On appeal from Superior Court of New Jersey, Chancery Division, Hudson County.
King, Gaulkin and D'Annunzio. The opinion of the court was delivered by D'Annunzio, J.A.D.
In this suit to foreclose a mortgage the plaintiff relies on Mennonite Board of Missions v. Adams, 462 U.S. 791, 103 S. Ct. 2706, 77 L. Ed. 2d 180 (1983), to avoid the effect of a judgment entered pursuant to the In Rem Tax Foreclosure Act (1948) (the Act), N.J.S.A. 54:5-104.29 et seq.
The mortgage was executed in 1943. It encumbered property in Jersey City consisting of a 26-unit apartment house. Subsequently, title to the property was conveyed to plaintiff's friend, Louis Wahl. In April 1963, less than one month before the final payment on the mortgage was due, the mortgage was assigned by Phoenix Mutual Life Insurance Company to Amber Realty, a corporation owned by plaintiff. Shortly thereafter, the mortgage was extended by an agreement between Louis Wahl and Amber Realty Corporation. In 1969, the mortgage
was assigned to plaintiff individually. In 1971 when Louis Wahl died, the principal amount due was $14,400. Subsequent to Louis' death, his son, Marvin Wahl, and plaintiff entered into an agreement that plaintiff would accept interest payments only until Louis Wahl's estate was settled. The last interest payment was made on January 12, 1978. Thereafter, though the mortgage was in default, plaintiff took no action to enforce his rights under it.
In 1978, taxes on the property were in arrears and the City of Jersey City purchased a tax sale certificate covering the property. In January 1980, Jersey City commenced foreclosure under the Act and final judgment of foreclosure under the Act was entered on April 22, 1980. Plaintiff did not receive actual notice of the in rem foreclosure proceedings. Notice to the plaintiff was effected by publication and posting pursuant to N.J.S.A. 54:5-104.42 and R. 4:64-7.
On August 25, 1982, the City of Jersey City conveyed the property to Audubon Park Associates. By deed of even date Audubon Park Associates conveyed the property to Audubon Development Corporation. Audubon acquired the property to develop it and other adjacent properties into 169 low income subsidized rental units under a federal housing program.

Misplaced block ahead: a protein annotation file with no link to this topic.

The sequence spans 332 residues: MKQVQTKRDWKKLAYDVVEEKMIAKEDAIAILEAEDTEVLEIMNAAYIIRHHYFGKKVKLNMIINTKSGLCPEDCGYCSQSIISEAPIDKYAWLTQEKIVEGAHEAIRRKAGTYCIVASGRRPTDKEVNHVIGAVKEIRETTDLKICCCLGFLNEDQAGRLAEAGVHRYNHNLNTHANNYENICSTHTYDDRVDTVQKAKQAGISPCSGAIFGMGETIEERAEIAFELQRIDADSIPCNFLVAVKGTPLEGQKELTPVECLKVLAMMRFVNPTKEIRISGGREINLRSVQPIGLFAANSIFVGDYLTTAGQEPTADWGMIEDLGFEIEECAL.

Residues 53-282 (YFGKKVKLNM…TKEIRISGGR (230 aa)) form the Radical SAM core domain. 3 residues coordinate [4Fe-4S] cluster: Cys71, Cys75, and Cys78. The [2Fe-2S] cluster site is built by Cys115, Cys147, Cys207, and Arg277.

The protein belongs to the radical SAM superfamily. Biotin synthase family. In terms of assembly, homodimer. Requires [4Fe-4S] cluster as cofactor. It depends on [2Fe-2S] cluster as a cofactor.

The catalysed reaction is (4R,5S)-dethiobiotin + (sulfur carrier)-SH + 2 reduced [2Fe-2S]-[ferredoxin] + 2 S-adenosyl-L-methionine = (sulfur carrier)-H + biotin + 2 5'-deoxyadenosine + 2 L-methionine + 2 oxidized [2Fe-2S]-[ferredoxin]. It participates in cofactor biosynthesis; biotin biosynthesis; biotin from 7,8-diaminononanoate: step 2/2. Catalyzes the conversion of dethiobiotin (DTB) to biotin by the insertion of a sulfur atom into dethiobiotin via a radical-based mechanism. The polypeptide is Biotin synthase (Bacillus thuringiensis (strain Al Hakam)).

Plaintiff testified that in "early 1983" he drove past the property and noticed work being performed on it in the nature of demolition and renovation. He ordered a title search which he received in April 1983. The search revealed that the lien of his mortgage had been cut off by the tax foreclosure judgment. Plaintiff accepted the fact that his mortgage had been extinguished and gave the matter no further thought until August 1984 when a friend of his, a lawyer, brought the Mennonite decision to plaintiff's attention.*fn1 Plaintiff is also a lawyer. Mennonite held that the due process clause of the Fourteenth Amendment requires that actual notice of a tax foreclosure be
given to a mortgagee whose mortgage is a matter of public record and whose identity and address are reasonably ascertainable.
Although under Mennonite, plaintiff's mortgage survived the tax foreclosure judgment, plaintiff failed to assert any rights under his mortgage or under the Mennonite decision until October 1984, approximately 15 months after Mennonite had been decided and 18 months after he read the title search. At that time he wrote to Audubon, informing it of his claim under his mortgage for the principal sum of $14,400 "plus interest from January 12, 1978, in the sum of $111.53 compounded monthly." Plaintiff's letter declared the mortgage to be in default and warned Audubon that unless the principal and interest were paid by November 1, 1984, that he would proceed to enforce the mortgage. Audubon rejected plaintiff's claim. On June 6, 1986, approximately two years after learning of the Mennonite decision and almost two years after his demand letter to Audubon, plaintiff commenced this foreclosure action.
Plaintiff and Audubon moved for summary judgment. The motions were denied and the matter proceeded to trial on a stipulation of facts and the testimony of plaintiff and of John Skelly, general partner of Audubon. In a letter opinion, the trial judge ruled that the Mennonite decision was to be given prospective effect only and, in the alternative, that plaintiff "did not act with reasonable diligence and has failed to comply with the conditions precedent of N.J.S.A. 54:5-104.67 and R. 4:50-2." He also ruled that "setting aside the foreclosure judgment would place an inequitable and disproportionate hardship on defendant Audubon for Last's failure to move against the foreclosure judgment in a more timely fashion or 'within a ...